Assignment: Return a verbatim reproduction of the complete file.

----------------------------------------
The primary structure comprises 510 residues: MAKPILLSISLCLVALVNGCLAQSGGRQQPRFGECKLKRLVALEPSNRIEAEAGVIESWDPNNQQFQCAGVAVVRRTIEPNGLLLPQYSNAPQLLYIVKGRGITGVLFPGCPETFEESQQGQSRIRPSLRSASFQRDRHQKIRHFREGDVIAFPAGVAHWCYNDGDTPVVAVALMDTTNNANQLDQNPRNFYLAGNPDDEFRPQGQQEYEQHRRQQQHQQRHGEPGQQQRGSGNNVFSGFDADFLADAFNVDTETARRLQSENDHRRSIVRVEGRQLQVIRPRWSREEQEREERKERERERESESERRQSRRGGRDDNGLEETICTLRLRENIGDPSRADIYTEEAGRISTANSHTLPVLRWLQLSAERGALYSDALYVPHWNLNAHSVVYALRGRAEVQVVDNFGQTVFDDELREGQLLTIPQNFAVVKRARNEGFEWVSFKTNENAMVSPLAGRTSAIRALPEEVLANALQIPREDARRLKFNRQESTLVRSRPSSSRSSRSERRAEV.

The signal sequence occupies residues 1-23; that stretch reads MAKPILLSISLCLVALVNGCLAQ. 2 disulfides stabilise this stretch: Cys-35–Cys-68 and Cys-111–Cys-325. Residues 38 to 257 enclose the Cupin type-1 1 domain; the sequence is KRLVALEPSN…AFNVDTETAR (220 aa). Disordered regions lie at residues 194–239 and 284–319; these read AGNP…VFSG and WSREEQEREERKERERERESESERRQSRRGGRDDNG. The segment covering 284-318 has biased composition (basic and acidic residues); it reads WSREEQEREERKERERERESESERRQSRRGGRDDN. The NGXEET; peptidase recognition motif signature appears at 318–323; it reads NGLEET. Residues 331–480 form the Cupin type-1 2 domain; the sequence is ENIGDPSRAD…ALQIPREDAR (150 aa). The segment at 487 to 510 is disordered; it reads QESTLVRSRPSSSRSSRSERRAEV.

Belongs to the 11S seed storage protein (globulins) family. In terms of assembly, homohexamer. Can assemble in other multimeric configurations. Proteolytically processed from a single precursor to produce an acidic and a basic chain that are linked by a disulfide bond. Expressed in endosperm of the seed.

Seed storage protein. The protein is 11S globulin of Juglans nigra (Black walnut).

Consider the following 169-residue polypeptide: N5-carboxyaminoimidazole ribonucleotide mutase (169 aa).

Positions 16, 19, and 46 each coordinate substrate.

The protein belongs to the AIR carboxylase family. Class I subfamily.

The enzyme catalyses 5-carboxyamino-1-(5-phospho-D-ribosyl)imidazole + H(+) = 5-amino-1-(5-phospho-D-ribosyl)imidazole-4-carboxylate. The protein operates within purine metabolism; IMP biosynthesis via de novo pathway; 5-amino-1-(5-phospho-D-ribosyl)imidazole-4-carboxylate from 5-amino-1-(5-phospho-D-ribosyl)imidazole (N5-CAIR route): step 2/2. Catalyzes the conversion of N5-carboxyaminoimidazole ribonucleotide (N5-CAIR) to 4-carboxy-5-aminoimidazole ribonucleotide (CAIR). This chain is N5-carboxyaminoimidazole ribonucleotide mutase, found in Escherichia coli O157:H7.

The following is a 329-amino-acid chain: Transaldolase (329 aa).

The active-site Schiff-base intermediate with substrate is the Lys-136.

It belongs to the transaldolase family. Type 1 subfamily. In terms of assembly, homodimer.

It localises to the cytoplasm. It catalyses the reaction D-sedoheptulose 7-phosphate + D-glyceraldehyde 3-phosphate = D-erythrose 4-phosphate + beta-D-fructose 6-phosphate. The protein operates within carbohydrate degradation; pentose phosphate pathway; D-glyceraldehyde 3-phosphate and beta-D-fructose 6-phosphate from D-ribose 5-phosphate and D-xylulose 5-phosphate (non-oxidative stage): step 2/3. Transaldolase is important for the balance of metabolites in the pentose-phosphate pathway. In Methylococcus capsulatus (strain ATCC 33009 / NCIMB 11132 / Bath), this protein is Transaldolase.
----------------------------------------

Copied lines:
The primary structure comprises 510 residues: MAKPILLSISLCLVALVNGCLAQSGGRQQPRFGECKLKRLVALEPSNRIEAEAGVIESWDPNNQQFQCAGVAVVRRTIEPNGLLLPQYSNAPQLLYIVKGRGITGVLFPGCPETFEESQQGQSRIRPSLRSASFQRDRHQKIRHFREGDVIAFPAGVAHWCYNDGDTPVVAVALMDTTNNANQLDQNPRNFYLAGNPDDEFRPQGQQEYEQHRRQQQHQQRHGEPGQQQRGSGNNVFSGFDADFLADAFNVDTETARRLQSENDHRRSIVRVEGRQLQVIRPRWSREEQEREERKERERERESESERRQSRRGGRDDNGLEETICTLRLRENIGDPSRADIYTEEAGRISTANSHTLPVLRWLQLSAERGALYSDALYVPHWNLNAHSVVYALRGRAEVQVVDNFGQTVFDDELREGQLLTIPQNFAVVKRARNEGFEWVSFKTNENAMVSPLAGRTSAIRALPEEVLANALQIPREDARRLKFNRQESTLVRSRPSSSRSSRSERRAEV.

The signal sequence occupies residues 1-23; that stretch reads MAKPILLSISLCLVALVNGCLAQ. 2 disulfides stabilise this stretch: Cys-35–Cys-68 and Cys-111–Cys-325. Residues 38 to 257 enclose the Cupin type-1 1 domain; the sequence is KRLVALEPSN…AFNVDTETAR (220 aa). Disordered regions lie at residues 194–239 and 284–319; these read AGNP…VFSG and WSREEQEREERKERERERESESERRQSRRGGRDDNG. The segment covering 284-318 has biased composition (basic and acidic residues); it reads WSREEQEREERKERERERESESERRQSRRGGRDDN. The NGXEET; peptidase recognition motif signature appears at 318–323; it reads NGLEET. Residues 331–480 form the Cupin type-1 2 domain; the sequence is ENIGDPSRAD…ALQIPREDAR (150 aa). The segment at 487 to 510 is disordered; it reads QESTLVRSRPSSSRSSRSERRAEV.

Belongs to the 11S seed storage protein (globulins) family. In terms of assembly, homohexamer. Can assemble in other multimeric configurations. Proteolytically processed from a single precursor to produce an acidic and a basic chain that are linked by a disulfide bond. Expressed in endosperm of the seed.

Seed storage protein. The protein is 11S globulin of Juglans nigra (Black walnut).

Consider the following 169-residue polypeptide: N5-carboxyaminoimidazole ribonucleotide mutase (169 aa).

Positions 16, 19, and 46 each coordinate substrate.

The protein belongs to the AIR carboxylase family. Class I subfamily.

The enzyme catalyses 5-carboxyamino-1-(5-phospho-D-ribosyl)imidazole + H(+) = 5-amino-1-(5-phospho-D-ribosyl)imidazole-4-carboxylate. The protein operates within purine metabolism; IMP biosynthesis via de novo pathway; 5-amino-1-(5-phospho-D-ribosyl)imidazole-4-carboxylate from 5-amino-1-(5-phospho-D-ribosyl)imidazole (N5-CAIR route): step 2/2. Catalyzes the conversion of N5-carboxyaminoimidazole ribonucleotide (N5-CAIR) to 4-carboxy-5-aminoimidazole ribonucleotide (CAIR). This chain is N5-carboxyaminoimidazole ribonucleotide mutase, found in Escherichia coli O157:H7.

The following is a 329-amino-acid chain: Transaldolase (329 aa).

The active-site Schiff-base intermediate with substrate is the Lys-136.

It belongs to the transaldolase family. Type 1 subfamily. In terms of assembly, homodimer.

It localises to the cytoplasm. It catalyses the reaction D-sedoheptulose 7-phosphate + D-glyceraldehyde 3-phosphate = D-erythrose 4-phosphate + beta-D-fructose 6-phosphate. The protein operates within carbohydrate degradation; pentose phosphate pathway; D-glyceraldehyde 3-phosphate and beta-D-fructose 6-phosphate from D-ribose 5-phosphate and D-xylulose 5-phosphate (non-oxidative stage): step 2/3. Transaldolase is important for the balance of metabolites in the pentose-phosphate pathway. In Methylococcus capsulatus (strain ATCC 33009 / NCIMB 11132 / Bath), this protein is Transaldolase.